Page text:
The Kahne Lab is interested in understanding the biogenesis of the cell envelope of Gram-negative bacteria, in particular peptidoglycan biosynthesis and outer membrane assembly. The assembly of this organellar membrane must be accomplished outside the cell in the absence of an obvious energy source. My research focuses on identifying and understanding the machinery necessary for proper assembly of this membrane barrier, as well as the mechanisms that lead to defects. Because the outer membrane creates an effective permeability barrier to most antibiotics, understanding how to interfere with its assembly could provide new targets for antibiotic discovery.
S. Okuda, E. Freinkman, D. Kahne. Cytoplasmic ATP hydrolysis powers transport of lipopolysaccharide across the periplasm in E. coli. Science 2012; 338:1214-7 PDF
S.S. Chng, M. Xue, R.A. Garner, H. Kadokura, D. Boyd, J. Beckwith, D. Kahne. Disulfide rearrangement triggered by translocon assembly controls lipopolysaccharide export. Science 2012; 337:1665-8 PDF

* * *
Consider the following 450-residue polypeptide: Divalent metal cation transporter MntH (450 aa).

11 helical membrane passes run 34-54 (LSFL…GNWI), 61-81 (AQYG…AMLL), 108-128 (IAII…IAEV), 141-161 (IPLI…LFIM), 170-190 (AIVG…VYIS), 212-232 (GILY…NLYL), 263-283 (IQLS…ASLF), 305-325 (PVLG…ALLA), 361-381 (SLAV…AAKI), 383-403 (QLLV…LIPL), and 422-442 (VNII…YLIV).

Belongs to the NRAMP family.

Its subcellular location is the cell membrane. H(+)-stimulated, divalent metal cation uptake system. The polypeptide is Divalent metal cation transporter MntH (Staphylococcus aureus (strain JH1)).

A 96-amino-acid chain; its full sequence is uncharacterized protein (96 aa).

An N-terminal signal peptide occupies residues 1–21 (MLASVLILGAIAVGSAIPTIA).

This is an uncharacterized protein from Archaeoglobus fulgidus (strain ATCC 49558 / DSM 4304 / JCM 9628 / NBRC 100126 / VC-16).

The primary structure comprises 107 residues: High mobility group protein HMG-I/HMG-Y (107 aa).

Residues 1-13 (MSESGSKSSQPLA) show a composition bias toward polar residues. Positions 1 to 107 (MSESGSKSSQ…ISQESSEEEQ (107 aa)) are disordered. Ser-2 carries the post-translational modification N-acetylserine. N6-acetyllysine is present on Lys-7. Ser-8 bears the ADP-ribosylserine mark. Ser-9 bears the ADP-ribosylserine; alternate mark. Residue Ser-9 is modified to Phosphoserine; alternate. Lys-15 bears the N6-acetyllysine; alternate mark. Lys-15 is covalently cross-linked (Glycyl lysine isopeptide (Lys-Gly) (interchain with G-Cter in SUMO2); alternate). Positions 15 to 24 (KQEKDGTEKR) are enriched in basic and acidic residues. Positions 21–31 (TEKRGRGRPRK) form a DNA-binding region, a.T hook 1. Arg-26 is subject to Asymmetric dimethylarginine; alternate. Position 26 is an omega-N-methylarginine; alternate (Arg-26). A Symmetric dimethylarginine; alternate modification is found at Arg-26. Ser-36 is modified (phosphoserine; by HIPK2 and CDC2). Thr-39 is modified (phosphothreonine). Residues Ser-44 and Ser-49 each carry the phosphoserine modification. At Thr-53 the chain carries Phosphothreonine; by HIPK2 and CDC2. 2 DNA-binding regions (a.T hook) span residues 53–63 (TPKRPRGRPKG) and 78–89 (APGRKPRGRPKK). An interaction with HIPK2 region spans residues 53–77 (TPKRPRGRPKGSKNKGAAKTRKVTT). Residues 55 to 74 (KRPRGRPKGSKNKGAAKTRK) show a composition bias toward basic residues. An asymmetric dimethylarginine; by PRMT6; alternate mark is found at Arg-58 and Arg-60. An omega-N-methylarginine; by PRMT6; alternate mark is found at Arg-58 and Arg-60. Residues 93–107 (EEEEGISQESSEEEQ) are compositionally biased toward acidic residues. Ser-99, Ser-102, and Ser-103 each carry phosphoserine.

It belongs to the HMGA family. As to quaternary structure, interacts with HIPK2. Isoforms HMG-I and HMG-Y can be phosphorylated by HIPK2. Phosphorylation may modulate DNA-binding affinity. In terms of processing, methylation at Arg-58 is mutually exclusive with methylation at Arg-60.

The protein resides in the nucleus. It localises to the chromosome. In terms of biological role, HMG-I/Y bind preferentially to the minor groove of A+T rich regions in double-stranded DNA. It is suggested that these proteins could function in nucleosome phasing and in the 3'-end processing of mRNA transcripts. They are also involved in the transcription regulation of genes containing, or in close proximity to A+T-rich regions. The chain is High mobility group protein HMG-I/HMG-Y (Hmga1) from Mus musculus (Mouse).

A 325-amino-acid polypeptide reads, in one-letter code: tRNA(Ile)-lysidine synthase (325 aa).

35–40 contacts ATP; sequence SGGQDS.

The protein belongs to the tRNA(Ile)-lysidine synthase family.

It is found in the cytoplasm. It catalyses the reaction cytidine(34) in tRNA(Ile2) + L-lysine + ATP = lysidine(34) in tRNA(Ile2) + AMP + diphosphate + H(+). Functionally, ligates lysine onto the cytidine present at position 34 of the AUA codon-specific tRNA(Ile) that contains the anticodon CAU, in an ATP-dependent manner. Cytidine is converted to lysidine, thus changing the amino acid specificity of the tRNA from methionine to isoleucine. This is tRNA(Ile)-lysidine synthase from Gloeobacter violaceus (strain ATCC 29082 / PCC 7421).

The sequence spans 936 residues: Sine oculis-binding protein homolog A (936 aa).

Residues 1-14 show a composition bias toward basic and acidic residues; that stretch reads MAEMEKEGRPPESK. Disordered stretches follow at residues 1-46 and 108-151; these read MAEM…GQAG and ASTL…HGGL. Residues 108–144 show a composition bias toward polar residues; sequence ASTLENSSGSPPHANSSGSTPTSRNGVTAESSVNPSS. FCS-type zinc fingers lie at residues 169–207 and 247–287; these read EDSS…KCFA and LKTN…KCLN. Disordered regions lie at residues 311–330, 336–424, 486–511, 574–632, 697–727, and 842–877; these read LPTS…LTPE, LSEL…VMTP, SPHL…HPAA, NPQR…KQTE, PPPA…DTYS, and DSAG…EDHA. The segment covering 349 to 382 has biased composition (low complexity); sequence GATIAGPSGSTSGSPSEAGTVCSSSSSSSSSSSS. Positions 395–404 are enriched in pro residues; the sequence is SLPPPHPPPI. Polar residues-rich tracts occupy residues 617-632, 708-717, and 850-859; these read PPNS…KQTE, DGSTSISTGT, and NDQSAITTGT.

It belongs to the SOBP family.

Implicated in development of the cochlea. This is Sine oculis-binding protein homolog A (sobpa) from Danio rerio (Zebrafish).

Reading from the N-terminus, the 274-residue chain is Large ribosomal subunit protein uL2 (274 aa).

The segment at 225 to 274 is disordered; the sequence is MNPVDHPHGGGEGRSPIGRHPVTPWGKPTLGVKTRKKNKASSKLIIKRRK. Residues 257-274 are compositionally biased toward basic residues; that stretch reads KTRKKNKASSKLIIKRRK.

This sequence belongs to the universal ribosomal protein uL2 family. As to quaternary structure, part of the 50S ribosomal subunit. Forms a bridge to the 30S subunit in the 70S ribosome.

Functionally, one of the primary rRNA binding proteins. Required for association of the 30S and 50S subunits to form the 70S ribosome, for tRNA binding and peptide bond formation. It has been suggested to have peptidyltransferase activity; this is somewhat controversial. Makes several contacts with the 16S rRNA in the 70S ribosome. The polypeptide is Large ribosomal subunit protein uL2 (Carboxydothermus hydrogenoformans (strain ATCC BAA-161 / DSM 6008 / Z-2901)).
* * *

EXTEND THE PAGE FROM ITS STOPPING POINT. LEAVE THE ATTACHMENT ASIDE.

C.L. Hagan, S. Kim, D. Kahne. Reconstitution of outer membrane protein assembly from purified components. Science 2010; 328:890-2 PDF
S. Kim, J.C. Malinverni, P. Sliz, T.J. Silhavy, S.C. Harrison, D. Kahne. Structure and function of an essential component of the outer membrane protein assembly machine Science 2007; 317:961-964 PDF
T. Wu, J. Malinverni, N. Ruiz, S. Kim, T.J. Silhavy, D. Kahne Identification of a multi-component complex required for outer membrane biogenesis in Escerichia coli. Cell 2005; 121:235-246